Search results - Creative Writing: How to Get That Novel Written
|Dates||Tue 1 Oct 2013 to Tue 18 Mar 2014|
Time of meeting: 10.30am-12.30pm
Number of meetings: 20
|Subject area(s)||Creative Writing|
|Application status||Applications being accepted|
|Course contact||If you have any questions about this course, please email email@example.com.|
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OverviewFor every novel or story written, hundreds more lie unfinished. Through writing and discussion, this course will help you harness technique, craft and motivation to revitalise both untried ideas and unfinished work, and set them on the way to completion.
DescriptionWriting novels and story collections calls for a special kind of stamina and courage, and few writers manage to produce longer fiction without meeting and overcoming considerable tests of both. This course addresses these challenges in practical ways. Weekly writing tasks will unravel and explore the technical constituents of fiction – theme, character, point of view, plot, narrative arc, setting – and help students identify where and what in their work-in-progress, or in their idea for a piece of fiction, might need fresh thinking, development and support. Students will keep a writing diary to encourage good writing routine and develop craft. The course will also help students clear some psychological barriers that can stand in the way of ambitions to go the distance. By the end of the course students will have begun or progressed with their own work, and learned strategies for writing all the way to completion.
Programme detailsWeek 1: Introducing the course: format and participants. Individual aims. What is a writer’s outlook? Exercise: Loving language.
Week 2: The autobiographical nature of fiction: the truth, the half-truth and anything but the truth.
Week 3: The habit of Art: the diary of record and intention. Your desk. Observation, reading, writing prompts
Week 4: How to tell your story. Genre, form and style. The pitch. Reading in small groups.
Week 5: Showing not telling. The five narrative modes. Reading and critiquing students’ work.
Week 6: What’s the point of stories? Narrative logic: archetypes, myth, order out of chaos. Reading and critiquing students’ work.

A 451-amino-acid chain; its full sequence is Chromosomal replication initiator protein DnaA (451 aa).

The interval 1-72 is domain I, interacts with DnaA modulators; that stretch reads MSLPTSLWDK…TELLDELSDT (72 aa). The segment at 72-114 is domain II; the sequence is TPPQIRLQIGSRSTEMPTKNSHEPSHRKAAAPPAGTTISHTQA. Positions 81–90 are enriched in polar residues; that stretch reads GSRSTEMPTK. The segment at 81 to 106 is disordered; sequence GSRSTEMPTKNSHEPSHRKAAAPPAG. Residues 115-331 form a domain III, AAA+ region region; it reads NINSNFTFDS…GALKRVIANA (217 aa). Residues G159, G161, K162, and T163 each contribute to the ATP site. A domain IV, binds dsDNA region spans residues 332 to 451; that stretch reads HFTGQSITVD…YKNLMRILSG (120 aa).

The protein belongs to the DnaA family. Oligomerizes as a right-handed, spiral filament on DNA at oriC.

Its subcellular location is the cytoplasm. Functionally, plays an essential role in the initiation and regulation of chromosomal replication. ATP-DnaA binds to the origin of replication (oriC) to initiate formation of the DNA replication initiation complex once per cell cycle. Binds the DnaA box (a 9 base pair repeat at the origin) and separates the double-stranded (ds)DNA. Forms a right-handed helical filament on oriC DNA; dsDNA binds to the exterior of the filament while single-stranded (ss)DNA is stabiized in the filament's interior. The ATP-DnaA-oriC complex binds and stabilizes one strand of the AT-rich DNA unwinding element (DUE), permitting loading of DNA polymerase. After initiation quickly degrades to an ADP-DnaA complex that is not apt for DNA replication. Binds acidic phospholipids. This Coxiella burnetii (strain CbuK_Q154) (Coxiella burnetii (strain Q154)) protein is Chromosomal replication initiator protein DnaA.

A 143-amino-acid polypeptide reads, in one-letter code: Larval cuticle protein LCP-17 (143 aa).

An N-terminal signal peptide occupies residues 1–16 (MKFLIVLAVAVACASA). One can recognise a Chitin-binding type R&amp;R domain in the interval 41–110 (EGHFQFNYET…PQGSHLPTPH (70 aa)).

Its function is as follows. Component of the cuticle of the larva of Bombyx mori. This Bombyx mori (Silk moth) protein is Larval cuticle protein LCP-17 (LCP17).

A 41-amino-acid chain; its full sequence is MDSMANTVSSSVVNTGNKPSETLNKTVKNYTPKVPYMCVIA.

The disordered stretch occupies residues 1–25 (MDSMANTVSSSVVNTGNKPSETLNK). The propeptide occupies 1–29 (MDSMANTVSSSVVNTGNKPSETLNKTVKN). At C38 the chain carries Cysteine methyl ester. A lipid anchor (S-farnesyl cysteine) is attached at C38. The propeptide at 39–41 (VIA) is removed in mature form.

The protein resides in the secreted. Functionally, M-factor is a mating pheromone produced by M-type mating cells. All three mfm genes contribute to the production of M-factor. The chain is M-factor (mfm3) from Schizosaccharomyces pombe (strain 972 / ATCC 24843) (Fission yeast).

Week 7: Who’s telling the story? Narrative voices. Reading and critiquing students’ work.
Week 8: Writing plans. Reading and critiquing students’ work.
Week 9: Why characters come first. The Note in the Window. Reading and critiquing students’ work.
Week 10: Students' goals revisited. Review of plans and diaries.
Week 11: New Year’s Writing Resolutions. Research and other distractions. Reading and critiquing students’ work
Week 12: Narrative arc and momentum. Dramatising, telling, skipping the action. Reading and critiquing students’ work.
Week 13: Characters in action: desire, conflict, jeopardy, resolution. Reading and critiquing students’ work.
Week 14: Dialogue. Reading and critiquing students’ work.
Week 15: Point of view. Reading and critiquing students’ work.
Week 16: Setting - as character, mirror, catalyst. Reading and critiquing students’ work.
Week 17: How to keep going. Routes to publication. Reading and critiquing students’ work.
Week 18: Review of writing plans. Reading and critiquing students’ work.
Week 19: What to do when you’ve finished. Agents, publishers and other monsters. Reading and critiquing students’ work.
Week 20: How to start the next one.
Dorothea Brande Becoming a Writer (foreword Malcolm Bradbury) Pan 1996
Ms Morag Joss
Morag Joss is the award-winning author of eight novels published in the UK and USA and translated into many languages. She also writes short stories...more
Course aimsCourse Aim:
To equip new and practising writers with the skills and confidence to finish a work of long fiction.
1. To improve technical and critical ability.
2 To develop craft.
3. To increase self-confidence and enjoyment of writing.
Assessment methodsPortfolio of 1000 words of original writing, up-to-date writing diary, writing plan for completion of project (3)
Teaching methodsIndividual, small group asnd whole group work. Writing exercises and homework tasks, discussion, reading
Teaching outcomesBy the end of the course students will be expected to:
1. have written at least 1000 original words of either a novel or story collection
2. have acquired the skills, insights and confidence necessary to proceed towards future completion of the project.
- Programme Fee
- EU Fee: £325.00
- Non-EU Fee: £325.00